The most common types of eating disorders include anorexia (starving oneself or eating as little as possible), athletica (compulsive exercising), bulimia (binge eating followed by self-induced vomiting or abuse of laxatives) or eating disorders not otherwise specific (EDNOS), which is an eating disorder that does not meet the full criteria of anorexia or bulimia. Eating disorders are often a way of coping with problems a person finds too painful or difficult to deal with directly.
Signs and Symptoms
- Claims of feeling fat when weight is normal or below normal.
- Very low self-esteem.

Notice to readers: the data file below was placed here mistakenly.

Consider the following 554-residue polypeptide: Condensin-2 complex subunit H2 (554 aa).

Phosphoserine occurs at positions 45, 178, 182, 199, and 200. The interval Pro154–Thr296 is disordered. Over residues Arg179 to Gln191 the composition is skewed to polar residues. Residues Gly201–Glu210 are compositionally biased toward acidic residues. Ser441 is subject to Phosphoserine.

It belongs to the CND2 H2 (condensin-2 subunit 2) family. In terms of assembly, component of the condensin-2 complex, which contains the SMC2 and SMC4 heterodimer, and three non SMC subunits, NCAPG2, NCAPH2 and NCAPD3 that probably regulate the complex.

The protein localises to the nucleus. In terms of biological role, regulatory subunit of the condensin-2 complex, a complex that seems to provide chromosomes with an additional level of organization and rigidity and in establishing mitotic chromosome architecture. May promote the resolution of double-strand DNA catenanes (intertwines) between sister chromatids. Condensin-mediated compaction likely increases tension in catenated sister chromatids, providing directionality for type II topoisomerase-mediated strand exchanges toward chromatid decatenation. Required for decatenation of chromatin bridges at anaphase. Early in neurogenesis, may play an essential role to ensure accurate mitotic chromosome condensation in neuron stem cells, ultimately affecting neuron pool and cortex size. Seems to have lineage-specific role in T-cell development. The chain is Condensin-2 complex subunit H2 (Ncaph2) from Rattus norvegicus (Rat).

- Wearing clothing that hides body shape.
- Avoiding eating with others.
- Preoccupation with food, weight, counting calories.
- Scarred knuckles from induced vomiting.
- Social withdrawal.
- Denying there is a problem.
- Wanting to be perfect.
- Intolerance of others.
- Excessive exercise.
Due to the wide variety of eating disorders, treatment is independent to each individual. Eating disorders are often treated by addressing the physiological and psychological issues and sometimes in combination. There are many facilities and health professionals that specialize in the treatment of eating disorders. (NEDIC, 2014)
People with an eating disorder usually work very hard to keep it secret and many find it very difficult to acknowledge they have a problem. If you suspect your friend, student or colleague has an eating disorder encourage her/him to seek professional help. When speaking with her/him it’s helpful to express your concern and to focus on feelings, not on weight and food. If you’re concerned you have an eating disorder, there are resources on campus that can help.